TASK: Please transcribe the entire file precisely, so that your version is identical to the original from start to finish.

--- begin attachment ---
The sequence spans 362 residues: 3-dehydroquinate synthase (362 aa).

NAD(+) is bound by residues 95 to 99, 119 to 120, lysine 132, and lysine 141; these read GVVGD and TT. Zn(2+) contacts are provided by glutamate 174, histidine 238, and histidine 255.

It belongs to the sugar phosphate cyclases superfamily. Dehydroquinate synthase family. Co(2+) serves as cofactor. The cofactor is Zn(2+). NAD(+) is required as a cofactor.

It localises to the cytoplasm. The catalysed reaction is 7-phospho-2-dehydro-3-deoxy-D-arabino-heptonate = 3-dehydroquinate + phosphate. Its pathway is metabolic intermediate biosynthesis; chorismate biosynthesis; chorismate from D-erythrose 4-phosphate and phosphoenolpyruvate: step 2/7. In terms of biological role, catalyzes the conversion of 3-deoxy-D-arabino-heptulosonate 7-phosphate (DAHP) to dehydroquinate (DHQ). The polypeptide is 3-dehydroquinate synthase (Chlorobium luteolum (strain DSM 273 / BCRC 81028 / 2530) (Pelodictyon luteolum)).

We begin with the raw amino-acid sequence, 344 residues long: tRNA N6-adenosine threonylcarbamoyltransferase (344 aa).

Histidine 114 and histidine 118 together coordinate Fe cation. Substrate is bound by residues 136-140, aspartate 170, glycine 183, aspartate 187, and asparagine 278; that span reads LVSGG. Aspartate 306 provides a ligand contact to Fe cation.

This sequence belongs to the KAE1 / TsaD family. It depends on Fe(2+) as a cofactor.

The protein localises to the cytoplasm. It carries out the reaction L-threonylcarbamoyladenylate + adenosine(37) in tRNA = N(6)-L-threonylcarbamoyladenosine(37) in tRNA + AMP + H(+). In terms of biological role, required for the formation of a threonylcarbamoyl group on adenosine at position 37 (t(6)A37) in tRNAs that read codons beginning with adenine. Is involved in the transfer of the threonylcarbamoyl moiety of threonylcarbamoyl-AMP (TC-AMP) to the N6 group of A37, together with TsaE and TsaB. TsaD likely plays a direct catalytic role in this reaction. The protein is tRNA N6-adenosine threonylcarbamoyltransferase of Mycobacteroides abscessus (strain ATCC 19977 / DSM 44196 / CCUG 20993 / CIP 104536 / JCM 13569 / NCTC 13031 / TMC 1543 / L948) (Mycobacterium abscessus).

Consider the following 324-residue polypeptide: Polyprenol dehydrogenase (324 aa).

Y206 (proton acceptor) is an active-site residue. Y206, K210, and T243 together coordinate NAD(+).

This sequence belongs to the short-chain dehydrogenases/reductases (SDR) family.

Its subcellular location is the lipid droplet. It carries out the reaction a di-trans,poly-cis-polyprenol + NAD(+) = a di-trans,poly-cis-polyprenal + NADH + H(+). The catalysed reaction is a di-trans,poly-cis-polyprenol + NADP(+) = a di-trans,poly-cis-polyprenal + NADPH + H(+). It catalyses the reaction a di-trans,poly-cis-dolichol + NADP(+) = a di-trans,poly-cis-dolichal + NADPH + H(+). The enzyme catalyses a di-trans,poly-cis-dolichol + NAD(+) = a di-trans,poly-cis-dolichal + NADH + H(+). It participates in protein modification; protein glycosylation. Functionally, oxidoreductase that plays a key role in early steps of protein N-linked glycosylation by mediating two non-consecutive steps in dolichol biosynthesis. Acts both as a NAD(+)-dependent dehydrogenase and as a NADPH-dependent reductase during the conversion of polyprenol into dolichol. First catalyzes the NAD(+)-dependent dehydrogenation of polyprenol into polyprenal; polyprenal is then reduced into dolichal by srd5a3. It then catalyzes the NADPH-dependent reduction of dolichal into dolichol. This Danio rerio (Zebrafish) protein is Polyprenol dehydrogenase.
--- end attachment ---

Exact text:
The sequence spans 362 residues: 3-dehydroquinate synthase (362 aa).

NAD(+) is bound by residues 95 to 99, 119 to 120, lysine 132, and lysine 141; these read GVVGD and TT. Zn(2+) contacts are provided by glutamate 174, histidine 238, and histidine 255.

It belongs to the sugar phosphate cyclases superfamily. Dehydroquinate synthase family. Co(2+) serves as cofactor. The cofactor is Zn(2+). NAD(+) is required as a cofactor.

It localises to the cytoplasm. The catalysed reaction is 7-phospho-2-dehydro-3-deoxy-D-arabino-heptonate = 3-dehydroquinate + phosphate. Its pathway is metabolic intermediate biosynthesis; chorismate biosynthesis; chorismate from D-erythrose 4-phosphate and phosphoenolpyruvate: step 2/7. In terms of biological role, catalyzes the conversion of 3-deoxy-D-arabino-heptulosonate 7-phosphate (DAHP) to dehydroquinate (DHQ). The polypeptide is 3-dehydroquinate synthase (Chlorobium luteolum (strain DSM 273 / BCRC 81028 / 2530) (Pelodictyon luteolum)).

We begin with the raw amino-acid sequence, 344 residues long: tRNA N6-adenosine threonylcarbamoyltransferase (344 aa).

Histidine 114 and histidine 118 together coordinate Fe cation. Substrate is bound by residues 136-140, aspartate 170, glycine 183, aspartate 187, and asparagine 278; that span reads LVSGG. Aspartate 306 provides a ligand contact to Fe cation.

This sequence belongs to the KAE1 / TsaD family. It depends on Fe(2+) as a cofactor.

The protein localises to the cytoplasm. It carries out the reaction L-threonylcarbamoyladenylate + adenosine(37) in tRNA = N(6)-L-threonylcarbamoyladenosine(37) in tRNA + AMP + H(+). In terms of biological role, required for the formation of a threonylcarbamoyl group on adenosine at position 37 (t(6)A37) in tRNAs that read codons beginning with adenine. Is involved in the transfer of the threonylcarbamoyl moiety of threonylcarbamoyl-AMP (TC-AMP) to the N6 group of A37, together with TsaE and TsaB. TsaD likely plays a direct catalytic role in this reaction. The protein is tRNA N6-adenosine threonylcarbamoyltransferase of Mycobacteroides abscessus (strain ATCC 19977 / DSM 44196 / CCUG 20993 / CIP 104536 / JCM 13569 / NCTC 13031 / TMC 1543 / L948) (Mycobacterium abscessus).

Consider the following 324-residue polypeptide: Polyprenol dehydrogenase (324 aa).

Y206 (proton acceptor) is an active-site residue. Y206, K210, and T243 together coordinate NAD(+).

This sequence belongs to the short-chain dehydrogenases/reductases (SDR) family.

Its subcellular location is the lipid droplet. It carries out the reaction a di-trans,poly-cis-polyprenol + NAD(+) = a di-trans,poly-cis-polyprenal + NADH + H(+). The catalysed reaction is a di-trans,poly-cis-polyprenol + NADP(+) = a di-trans,poly-cis-polyprenal + NADPH + H(+). It catalyses the reaction a di-trans,poly-cis-dolichol + NADP(+) = a di-trans,poly-cis-dolichal + NADPH + H(+). The enzyme catalyses a di-trans,poly-cis-dolichol + NAD(+) = a di-trans,poly-cis-dolichal + NADH + H(+). It participates in protein modification; protein glycosylation. Functionally, oxidoreductase that plays a key role in early steps of protein N-linked glycosylation by mediating two non-consecutive steps in dolichol biosynthesis. Acts both as a NAD(+)-dependent dehydrogenase and as a NADPH-dependent reductase during the conversion of polyprenol into dolichol. First catalyzes the NAD(+)-dependent dehydrogenation of polyprenol into polyprenal; polyprenal is then reduced into dolichal by srd5a3. It then catalyzes the NADPH-dependent reduction of dolichal into dolichol. This Danio rerio (Zebrafish) protein is Polyprenol dehydrogenase.